Hymnspiration: God Bless America

IrvingBerlinI write today’s article with the awareness this song is not technically considered a hymn of the Church.  When it debuted on November 11, 1938, singer Kate Smith’s rendition was deemed “the best thing thus far on the air this year.”1  One of America’s most iconic and prolific songwriters, Jewish Russian immigrant Irving Berlin, first penned a song entitled “God Bless America” while serving at Camp Upton during World War I.

The original lyric was different: “Make her victorious on land and foam, God Bless America…”, written for a light-hearted military revue called Yip Yip Yaphank (Yaphank being the nearby Long Island town name).  Twenty years later as events in Europe were pointing to yet another war, Berlin decided to write what he called a “peace song”, although he admitted it would be difficult to dramatize peace.  For a time he worked on a song entitled “Thanks America” and then another called “Let’s Talk About Liberty”, but neither struck just the right tone.

Then, he recalled the song he’d penned twenty years earlier, “God Bless America”.  Berlin had a habit of working on songs, then tucking them away for later use.  He “went to the trunk” and reworked the lyrics a bit and re-wrote the melody.  One line which received attention was originally: “Stand beside her and guide her to the right with a light from above.”  He changed it to: “Through the night with a light from above.”

KateSmithHaving re-worked the song, Berlin searched for a singer to introduce it on Armistice Day of 1938.  Former vaudeville singer Kate Smith fit the bill perfectly.  At the age of eight she had entertained World War I troops and then later hosted her own radio show on CBS.  With an audience in the millions, the song would be broadcast far and wide across the country.

With the world again on the brink of war and uncertainty, the song stirred the nation’s patriotic fervor and became a prayer for a nation reluctant to become involved in another global conflict.  The song had debuted on the evening following Kristallnacht, or “night of broken glass” when Nazis attacked and destroyed Jewish communities.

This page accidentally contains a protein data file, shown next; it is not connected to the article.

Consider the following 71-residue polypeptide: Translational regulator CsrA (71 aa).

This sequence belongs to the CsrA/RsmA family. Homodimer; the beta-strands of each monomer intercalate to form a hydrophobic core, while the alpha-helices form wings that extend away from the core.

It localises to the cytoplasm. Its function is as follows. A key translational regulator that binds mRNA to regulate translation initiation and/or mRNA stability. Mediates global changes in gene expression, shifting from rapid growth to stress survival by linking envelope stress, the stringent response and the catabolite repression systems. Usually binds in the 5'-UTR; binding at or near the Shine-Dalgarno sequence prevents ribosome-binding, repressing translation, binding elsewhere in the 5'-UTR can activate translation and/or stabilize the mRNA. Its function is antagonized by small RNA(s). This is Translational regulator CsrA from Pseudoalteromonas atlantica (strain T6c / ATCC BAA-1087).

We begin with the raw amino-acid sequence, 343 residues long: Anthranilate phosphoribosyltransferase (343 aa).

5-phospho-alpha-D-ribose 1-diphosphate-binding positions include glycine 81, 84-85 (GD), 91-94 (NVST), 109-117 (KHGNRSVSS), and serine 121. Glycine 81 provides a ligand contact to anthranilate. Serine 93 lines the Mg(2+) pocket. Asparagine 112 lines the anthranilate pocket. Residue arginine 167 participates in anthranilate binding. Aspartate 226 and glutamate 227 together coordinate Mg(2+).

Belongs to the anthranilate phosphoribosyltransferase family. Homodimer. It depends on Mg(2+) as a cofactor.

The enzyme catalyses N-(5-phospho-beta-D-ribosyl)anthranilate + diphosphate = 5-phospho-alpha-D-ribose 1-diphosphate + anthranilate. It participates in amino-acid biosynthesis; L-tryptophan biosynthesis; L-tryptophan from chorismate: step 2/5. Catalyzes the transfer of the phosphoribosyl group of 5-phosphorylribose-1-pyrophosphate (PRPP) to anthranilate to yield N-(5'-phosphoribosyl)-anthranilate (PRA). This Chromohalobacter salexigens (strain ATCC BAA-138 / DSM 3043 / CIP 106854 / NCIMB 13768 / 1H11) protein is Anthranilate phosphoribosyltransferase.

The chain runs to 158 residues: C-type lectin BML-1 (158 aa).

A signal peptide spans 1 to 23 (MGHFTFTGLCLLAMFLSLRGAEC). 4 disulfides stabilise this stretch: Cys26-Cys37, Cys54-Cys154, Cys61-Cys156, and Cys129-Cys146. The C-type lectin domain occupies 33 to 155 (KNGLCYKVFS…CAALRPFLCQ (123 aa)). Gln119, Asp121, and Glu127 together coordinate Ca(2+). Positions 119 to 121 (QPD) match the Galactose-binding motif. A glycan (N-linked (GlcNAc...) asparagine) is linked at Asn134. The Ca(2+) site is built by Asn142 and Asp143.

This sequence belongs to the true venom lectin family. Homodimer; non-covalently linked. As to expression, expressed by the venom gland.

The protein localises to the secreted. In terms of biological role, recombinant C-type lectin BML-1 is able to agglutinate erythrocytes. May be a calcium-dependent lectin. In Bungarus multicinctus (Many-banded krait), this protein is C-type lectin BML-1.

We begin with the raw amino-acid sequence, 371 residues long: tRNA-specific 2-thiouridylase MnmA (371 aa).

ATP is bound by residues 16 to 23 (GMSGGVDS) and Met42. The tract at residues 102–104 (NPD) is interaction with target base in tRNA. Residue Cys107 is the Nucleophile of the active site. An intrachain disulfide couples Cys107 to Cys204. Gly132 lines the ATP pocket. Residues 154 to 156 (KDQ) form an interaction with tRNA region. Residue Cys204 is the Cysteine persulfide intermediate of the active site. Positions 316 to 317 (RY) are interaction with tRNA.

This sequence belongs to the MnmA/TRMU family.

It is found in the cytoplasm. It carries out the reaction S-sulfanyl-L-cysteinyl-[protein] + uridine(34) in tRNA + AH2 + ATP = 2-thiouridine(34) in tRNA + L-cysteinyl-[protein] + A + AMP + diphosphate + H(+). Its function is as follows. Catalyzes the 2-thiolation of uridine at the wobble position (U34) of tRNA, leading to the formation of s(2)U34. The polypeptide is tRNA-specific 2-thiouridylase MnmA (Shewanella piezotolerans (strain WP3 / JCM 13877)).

Some called for the song to become the new national anthem as it was sung at events around the country, including the Republican and Democratic national conventions of 1940.  As some editorialists pointed out, the lyric and tune were much easier to sing than the official national anthem, “The Star Spangled Banner”:

Our national anthem, “The Star Spangled Banner”, is much tougher going.  The words are not as easily remembered and the tempo is slower.  Anybody can keep on the pace with “God Bless America”, but with “The Star Spangled Banner” a sucker singer is either always showing too much speed or lagging back in the ruck. 2

With the song’s popularity quickly soaring, one can imagine it would make Irving Berlin a rich man.  However, that wasn’t the case because Berlin never intended the song to be commercialized.  In December of 1938 Kate Smith related in an interview how “Berlin wrote the song with the express provision that it not be used commercially, preferring to have it become a national anthem which would be sung by the youth of America in classrooms.”3  Furthermore, Berlin established the God Bless America Fund in 1940 with royalties directed to the Boy and Girl Scouts of America.

The widely acclaimed song was not without its critics, however.  In April of 1939 newspaper editors were rebuffing anti-Semitic critics who objected to Berlin’s authorship.  Another Jewish lyricist, Rupert Huges, had written a patriotic song and submitted it for publication.  It was refused because “he was non-Aryan”4.  That seemed “yappy” and editors shrugged, “Sowot?”


Berlin was undeterred by critics as he and actor Rudy Vallee belted out the melody at a Hollywood American Legion rally, “pitching their voices for patriotism”.  Editorialists again voiced their support the following year by rebuffing Dr. Edgar Franklin Romig of the West End Collegiate Reformed Church of New York.  Romig denounced the sentiment of Berlin’s popular song as “mawkish”, the lyric “contemporary doggerel”.  Some of his remarks included: